Monco is a bounty killer chasing El Indio and his gang. During his hunting, he meets Col. Douglas Mortimer, another bounty killer, and they decide to make a partnership, chase the bad guys together and split the reward. During their enterprise, there will be lots of bullets and funny situations. In the end, one of the bounty hunters shows the real intention of his hunting. Written by
Claudio Carvalho, Rio de Janeiro, Brazil
When Monco enters the saloon at White Rocks, his hat and poncho are dripping wet. In the next shot, they are totally dry. See more »
Tickets. Tickets, please. Tickets. Tickets. Thank you. Tickets.
Col. Douglas Mortimer:
Is this part of Tucumcari?
We should pass there in about 3 to 4 minutes.
Col. Douglas Mortimer:
Carpetbagger on Train:
Well, eh, excuse me, but you made a mistake, Reverend. I couldn't help hearing you're going to Tucumcari. I sell goods around here, and I gotta tell you, you're on the wrong train. I think the nearest stop to Tucumcari is Amarillo. By getting off at Santa Fe and returning by way of Amarillo, you should be able to get right where... you're....
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The title credits disappear as if being shot by a gun. See more »
The finest example of the Spaghetti Western revolution
Italian director Sergio Leone changed the face of the Western genre in 1964 when he introduced what would be known as the "Spaghetti Western" with the brilliant "Per un Pugno di Dollari" ("A Fistful of Dollars"). Not only the films looked grittier, violent and realistic; the characters in Leone's westerns became complex men with complex and obscure moral codes, very far away from the classic clear moral opposites of previous westerns. "Per Qualche Dollaro in più" ("For a few dollars more"), is the epitome of all this. It is a powerful, raw and ruthless masterpiece that transcended its genre and became one of the best movies of all-time.
"For a Few Dollars More", the second in the so-called "Dollars trilogy" (a group of films by Leone with the same style), is the story of two different yet very similar men, Manco (Clint Eastwood) and the Colonel Douglas Mortimer (Lee Van Cleef) are two bounty hunters who are after the criminal named "El Indio" (Gian Maria Volontè). An unlikely alliance occurs between the two lone wolves as they decide to cooperate and divide the reward, but are these two killers after "Indio" for the same reason?
Written by Fulvio Morsella and Sergio Leone himself, the film's main characteristic is the complex moral code the main characters follow. They are no longer the perfect clean heroes of classic westerns, both Manco and the Colonel have well-developed attitudes, motivations and purposes; they are neither completely good nor completely bad, they are just real. The story unfolds with a fine pace and good rhythm, it is probably the best structured of the "Trilogy" and the easiest to follow. It is also the one that represents the elements of the Spaghetti Western style the best.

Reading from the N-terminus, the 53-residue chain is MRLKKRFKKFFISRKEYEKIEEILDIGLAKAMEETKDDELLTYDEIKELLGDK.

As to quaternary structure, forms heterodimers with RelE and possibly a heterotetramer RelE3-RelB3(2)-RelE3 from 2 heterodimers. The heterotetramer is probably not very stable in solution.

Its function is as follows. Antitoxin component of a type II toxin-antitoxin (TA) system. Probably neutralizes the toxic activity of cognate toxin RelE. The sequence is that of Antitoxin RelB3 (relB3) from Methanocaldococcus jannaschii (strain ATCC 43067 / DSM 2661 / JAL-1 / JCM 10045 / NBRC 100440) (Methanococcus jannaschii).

Stylistically, the film follows closely the conventions established by Leone's previous film but it takes them to the next level. The excellent use of minimalistic cinematography and the superb musical score by Ennio Morricone complement Leone's realistic vision of Westerns and completely redefined the genre's conventions. "For a Few Dollars More" is a violent tale of two hunters, and visually the film transmits the same emotions the characters feel. No more myths, the Westerns never felt this real.
Clint Eastwood's super performance as Manco is very important for the success of the film, as he is the one that takes the audience through this brave new world, however, the star of the film is Lee Van Cleef as Colonel Mortimer. In one of his best performances ever, Van Cleef manages to be both menacing and interesting, giving life to Leone's brilliant script with great talent. Gian Maria Volontè as Indio complements the two big talents as the crazed criminal with a dark past, he is the perfect counterpart of the two lone wolves.
"Per qualche dollaro in più" is a near flawless movie, as every piece of the puzzle falls into the right place to create a marvelous and unforgettable picture. It's only minor problem may be the dubbing, but fortunately, it still is superior to the one heard in other Italian productions of the same time and it doesn't hurt the film.
Fans will always argue about which of the three films of the "trilogy" is the best, and while personally I prefer "The Good, the Bad and the Ugly" over this one, it is just a matter of personal taste as this film is as perfect as that one. A real classic that changed the face of Western as we knew it. 10/10
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